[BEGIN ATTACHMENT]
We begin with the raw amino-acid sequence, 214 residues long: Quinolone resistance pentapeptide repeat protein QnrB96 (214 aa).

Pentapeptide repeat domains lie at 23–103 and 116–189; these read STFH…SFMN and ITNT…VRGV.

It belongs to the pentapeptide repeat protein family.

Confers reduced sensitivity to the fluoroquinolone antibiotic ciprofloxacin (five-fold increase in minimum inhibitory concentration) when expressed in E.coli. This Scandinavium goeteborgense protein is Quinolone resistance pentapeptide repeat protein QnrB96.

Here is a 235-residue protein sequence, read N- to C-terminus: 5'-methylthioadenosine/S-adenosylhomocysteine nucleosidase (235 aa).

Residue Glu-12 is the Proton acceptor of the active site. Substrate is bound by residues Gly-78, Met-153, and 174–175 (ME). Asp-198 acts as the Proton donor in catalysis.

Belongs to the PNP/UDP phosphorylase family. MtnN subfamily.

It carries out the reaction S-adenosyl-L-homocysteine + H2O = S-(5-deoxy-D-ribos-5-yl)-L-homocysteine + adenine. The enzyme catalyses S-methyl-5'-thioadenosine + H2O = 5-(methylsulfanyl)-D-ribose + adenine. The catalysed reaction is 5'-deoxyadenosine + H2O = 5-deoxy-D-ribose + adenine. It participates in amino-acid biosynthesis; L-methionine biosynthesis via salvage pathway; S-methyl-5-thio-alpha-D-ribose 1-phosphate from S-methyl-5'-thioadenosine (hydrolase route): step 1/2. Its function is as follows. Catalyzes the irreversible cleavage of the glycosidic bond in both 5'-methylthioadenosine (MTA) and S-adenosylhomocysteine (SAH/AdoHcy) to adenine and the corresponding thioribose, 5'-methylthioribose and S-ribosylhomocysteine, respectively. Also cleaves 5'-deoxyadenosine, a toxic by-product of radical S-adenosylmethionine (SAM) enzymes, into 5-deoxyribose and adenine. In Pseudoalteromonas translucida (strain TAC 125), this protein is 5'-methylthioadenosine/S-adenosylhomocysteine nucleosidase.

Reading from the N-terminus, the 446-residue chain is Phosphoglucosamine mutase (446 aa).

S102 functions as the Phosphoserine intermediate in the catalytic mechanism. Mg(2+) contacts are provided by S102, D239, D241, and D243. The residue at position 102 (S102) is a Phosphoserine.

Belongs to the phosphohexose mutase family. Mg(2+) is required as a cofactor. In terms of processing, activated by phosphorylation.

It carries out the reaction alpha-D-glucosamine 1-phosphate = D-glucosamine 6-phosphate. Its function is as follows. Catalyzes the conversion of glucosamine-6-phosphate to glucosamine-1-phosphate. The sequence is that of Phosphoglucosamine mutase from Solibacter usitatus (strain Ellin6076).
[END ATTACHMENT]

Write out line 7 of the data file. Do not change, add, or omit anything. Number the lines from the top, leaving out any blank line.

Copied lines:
Belongs to the PNP/UDP phosphorylase family. MtnN subfamily.